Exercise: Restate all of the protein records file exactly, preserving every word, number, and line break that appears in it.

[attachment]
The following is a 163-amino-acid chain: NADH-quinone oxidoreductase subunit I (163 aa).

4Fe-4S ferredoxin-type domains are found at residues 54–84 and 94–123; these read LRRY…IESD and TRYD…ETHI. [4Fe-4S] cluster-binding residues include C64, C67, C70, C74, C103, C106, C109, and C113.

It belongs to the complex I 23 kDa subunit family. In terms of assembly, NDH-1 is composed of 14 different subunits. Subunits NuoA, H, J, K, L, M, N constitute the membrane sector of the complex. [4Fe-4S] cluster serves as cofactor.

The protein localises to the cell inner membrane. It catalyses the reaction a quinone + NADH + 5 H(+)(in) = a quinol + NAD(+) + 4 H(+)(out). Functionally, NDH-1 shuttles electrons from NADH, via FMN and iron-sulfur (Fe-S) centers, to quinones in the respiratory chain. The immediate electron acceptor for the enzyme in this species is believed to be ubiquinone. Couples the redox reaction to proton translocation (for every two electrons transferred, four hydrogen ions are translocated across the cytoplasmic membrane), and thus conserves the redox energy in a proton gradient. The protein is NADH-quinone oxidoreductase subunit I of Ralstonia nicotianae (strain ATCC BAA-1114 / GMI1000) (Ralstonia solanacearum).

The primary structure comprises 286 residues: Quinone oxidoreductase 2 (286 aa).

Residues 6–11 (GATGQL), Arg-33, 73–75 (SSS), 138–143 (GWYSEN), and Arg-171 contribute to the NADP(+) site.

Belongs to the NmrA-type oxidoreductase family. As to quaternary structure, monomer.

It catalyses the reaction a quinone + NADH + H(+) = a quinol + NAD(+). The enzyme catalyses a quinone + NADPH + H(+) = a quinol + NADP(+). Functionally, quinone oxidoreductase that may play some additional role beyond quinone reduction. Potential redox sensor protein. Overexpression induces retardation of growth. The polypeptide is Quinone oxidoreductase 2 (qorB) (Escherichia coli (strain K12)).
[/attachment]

The following is a 163-amino-acid chain: NADH-quinone oxidoreductase subunit I (163 aa).

4Fe-4S ferredoxin-type domains are found at residues 54–84 and 94–123; these read LRRY…IESD and TRYD…ETHI. [4Fe-4S] cluster-binding residues include C64, C67, C70, C74, C103, C106, C109, and C113.

It belongs to the complex I 23 kDa subunit family. In terms of assembly, NDH-1 is composed of 14 different subunits. Subunits NuoA, H, J, K, L, M, N constitute the membrane sector of the complex. [4Fe-4S] cluster serves as cofactor.

The protein localises to the cell inner membrane. It catalyses the reaction a quinone + NADH + 5 H(+)(in) = a quinol + NAD(+) + 4 H(+)(out). Functionally, NDH-1 shuttles electrons from NADH, via FMN and iron-sulfur (Fe-S) centers, to quinones in the respiratory chain. The immediate electron acceptor for the enzyme in this species is believed to be ubiquinone. Couples the redox reaction to proton translocation (for every two electrons transferred, four hydrogen ions are translocated across the cytoplasmic membrane), and thus conserves the redox energy in a proton gradient. The protein is NADH-quinone oxidoreductase subunit I of Ralstonia nicotianae (strain ATCC BAA-1114 / GMI1000) (Ralstonia solanacearum).

The primary structure comprises 286 residues: Quinone oxidoreductase 2 (286 aa).

Residues 6–11 (GATGQL), Arg-33, 73–75 (SSS), 138–143 (GWYSEN), and Arg-171 contribute to the NADP(+) site.

Belongs to the NmrA-type oxidoreductase family. As to quaternary structure, monomer.

It catalyses the reaction a quinone + NADH + H(+) = a quinol + NAD(+). The enzyme catalyses a quinone + NADPH + H(+) = a quinol + NADP(+). Functionally, quinone oxidoreductase that may play some additional role beyond quinone reduction. Potential redox sensor protein. Overexpression induces retardation of growth. The polypeptide is Quinone oxidoreductase 2 (qorB) (Escherichia coli (strain K12)).